William Amos is a biologist and the designer of optical instruments. William led a team that developed the mesolens, a microscope with a giant lens that can create three-dimensional images of the inside of cells at the same time as viewing the area as a whole. His technology has the potential to vastly improve the ease and accuracy of diagnostic examinations.
In collaboration with Esmond Reid, one of the United Kingdom’s top lens designers, William developed his unique device. Using large mirrors of up to 50 centimetres in width, the microscope creates finely detailed images that can be processed in seconds. The instrument is now being used to understand the progression of diseases such as cancer.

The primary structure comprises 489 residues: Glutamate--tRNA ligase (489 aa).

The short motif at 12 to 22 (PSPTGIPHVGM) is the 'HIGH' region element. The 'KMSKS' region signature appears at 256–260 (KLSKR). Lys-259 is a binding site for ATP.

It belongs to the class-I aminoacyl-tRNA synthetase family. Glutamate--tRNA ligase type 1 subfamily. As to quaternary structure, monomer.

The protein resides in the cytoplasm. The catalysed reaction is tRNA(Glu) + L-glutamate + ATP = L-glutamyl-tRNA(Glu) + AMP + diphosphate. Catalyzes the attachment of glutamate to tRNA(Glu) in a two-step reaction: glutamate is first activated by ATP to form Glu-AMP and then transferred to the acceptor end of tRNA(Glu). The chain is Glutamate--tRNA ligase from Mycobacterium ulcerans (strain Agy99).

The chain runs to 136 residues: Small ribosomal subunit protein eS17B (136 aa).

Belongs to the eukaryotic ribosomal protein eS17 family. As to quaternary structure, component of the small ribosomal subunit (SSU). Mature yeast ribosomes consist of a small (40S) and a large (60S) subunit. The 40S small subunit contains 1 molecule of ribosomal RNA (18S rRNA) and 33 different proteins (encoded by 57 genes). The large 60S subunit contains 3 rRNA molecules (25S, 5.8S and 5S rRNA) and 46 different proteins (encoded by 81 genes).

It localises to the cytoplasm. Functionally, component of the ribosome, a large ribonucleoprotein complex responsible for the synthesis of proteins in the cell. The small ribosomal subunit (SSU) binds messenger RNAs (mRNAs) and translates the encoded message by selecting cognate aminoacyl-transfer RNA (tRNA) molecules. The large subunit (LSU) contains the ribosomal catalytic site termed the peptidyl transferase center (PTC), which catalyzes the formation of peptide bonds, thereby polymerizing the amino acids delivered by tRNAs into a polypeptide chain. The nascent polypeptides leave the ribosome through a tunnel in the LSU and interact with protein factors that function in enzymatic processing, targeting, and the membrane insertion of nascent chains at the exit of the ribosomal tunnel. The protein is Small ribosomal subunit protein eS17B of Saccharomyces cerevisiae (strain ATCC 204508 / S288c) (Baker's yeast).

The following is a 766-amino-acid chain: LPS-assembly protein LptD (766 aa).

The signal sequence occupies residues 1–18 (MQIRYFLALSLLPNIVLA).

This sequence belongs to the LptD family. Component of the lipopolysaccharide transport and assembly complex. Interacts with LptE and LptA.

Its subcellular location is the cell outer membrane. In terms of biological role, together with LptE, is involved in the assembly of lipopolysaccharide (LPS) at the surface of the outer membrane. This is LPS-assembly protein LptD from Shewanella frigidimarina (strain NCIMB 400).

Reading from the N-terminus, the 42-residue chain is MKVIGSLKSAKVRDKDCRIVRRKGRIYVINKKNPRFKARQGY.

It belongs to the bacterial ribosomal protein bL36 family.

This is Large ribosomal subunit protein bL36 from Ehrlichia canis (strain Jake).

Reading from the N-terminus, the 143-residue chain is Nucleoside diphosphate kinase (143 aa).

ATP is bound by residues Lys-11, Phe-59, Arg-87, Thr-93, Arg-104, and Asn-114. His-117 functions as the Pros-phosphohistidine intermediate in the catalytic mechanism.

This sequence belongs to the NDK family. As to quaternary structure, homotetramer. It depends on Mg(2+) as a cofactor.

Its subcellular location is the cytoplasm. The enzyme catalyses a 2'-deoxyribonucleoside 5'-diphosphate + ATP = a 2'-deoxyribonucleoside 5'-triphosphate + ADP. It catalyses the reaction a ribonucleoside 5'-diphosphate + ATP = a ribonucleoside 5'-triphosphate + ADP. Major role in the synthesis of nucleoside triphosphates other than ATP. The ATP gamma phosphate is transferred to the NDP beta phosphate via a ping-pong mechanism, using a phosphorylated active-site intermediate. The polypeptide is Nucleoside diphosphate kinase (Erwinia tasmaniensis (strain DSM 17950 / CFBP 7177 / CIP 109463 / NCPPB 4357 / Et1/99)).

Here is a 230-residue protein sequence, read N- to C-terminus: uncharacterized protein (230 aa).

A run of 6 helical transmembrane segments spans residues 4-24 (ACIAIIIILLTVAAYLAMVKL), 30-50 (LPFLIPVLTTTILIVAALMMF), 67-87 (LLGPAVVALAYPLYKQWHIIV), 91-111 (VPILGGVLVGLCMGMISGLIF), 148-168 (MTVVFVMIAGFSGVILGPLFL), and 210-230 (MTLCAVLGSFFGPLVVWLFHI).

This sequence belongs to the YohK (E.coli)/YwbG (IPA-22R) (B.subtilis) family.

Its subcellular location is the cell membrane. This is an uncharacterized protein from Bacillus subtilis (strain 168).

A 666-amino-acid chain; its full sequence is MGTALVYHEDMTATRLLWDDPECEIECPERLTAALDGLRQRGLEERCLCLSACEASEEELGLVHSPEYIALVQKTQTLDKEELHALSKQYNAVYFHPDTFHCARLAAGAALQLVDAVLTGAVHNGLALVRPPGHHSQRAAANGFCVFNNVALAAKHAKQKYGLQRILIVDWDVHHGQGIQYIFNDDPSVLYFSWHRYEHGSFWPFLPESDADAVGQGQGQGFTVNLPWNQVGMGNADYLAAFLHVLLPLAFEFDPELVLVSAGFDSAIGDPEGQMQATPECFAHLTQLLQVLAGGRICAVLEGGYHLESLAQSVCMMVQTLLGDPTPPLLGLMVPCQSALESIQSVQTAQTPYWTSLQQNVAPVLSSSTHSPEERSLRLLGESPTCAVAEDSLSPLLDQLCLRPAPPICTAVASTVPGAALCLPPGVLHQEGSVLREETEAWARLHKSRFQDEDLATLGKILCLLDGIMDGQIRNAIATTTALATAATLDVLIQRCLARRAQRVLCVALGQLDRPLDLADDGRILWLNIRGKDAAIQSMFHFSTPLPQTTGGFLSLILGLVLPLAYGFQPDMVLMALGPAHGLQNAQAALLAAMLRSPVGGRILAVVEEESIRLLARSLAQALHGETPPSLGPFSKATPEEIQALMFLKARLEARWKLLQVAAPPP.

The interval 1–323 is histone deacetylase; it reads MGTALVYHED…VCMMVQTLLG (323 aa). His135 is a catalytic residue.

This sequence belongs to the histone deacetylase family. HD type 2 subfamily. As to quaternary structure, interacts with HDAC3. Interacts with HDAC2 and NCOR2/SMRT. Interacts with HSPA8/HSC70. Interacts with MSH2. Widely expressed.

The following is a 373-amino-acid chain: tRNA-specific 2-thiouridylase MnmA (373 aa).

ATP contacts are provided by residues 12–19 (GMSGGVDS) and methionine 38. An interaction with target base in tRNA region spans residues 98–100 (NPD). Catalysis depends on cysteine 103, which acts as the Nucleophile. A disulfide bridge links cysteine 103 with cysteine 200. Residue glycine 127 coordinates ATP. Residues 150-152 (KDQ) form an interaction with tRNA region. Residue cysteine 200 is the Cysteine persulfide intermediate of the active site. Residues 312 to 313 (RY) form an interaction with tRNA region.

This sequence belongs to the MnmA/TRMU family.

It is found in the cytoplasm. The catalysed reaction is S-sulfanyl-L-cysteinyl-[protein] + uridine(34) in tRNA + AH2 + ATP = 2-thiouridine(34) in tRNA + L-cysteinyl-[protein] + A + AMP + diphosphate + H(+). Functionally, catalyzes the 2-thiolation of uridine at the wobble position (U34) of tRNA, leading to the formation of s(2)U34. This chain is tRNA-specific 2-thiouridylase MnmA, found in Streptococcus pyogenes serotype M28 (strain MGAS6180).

Since his retirement in 2010, William has continued his work at the University of Strathclyde to create new types of lenses. He has won several awards, including the Queen’s Award for Technological Achievement in 1991, and the prestigious Ernst Abbe Memorial Award for lifetime achievement from the New York Microscopical Society in 2005.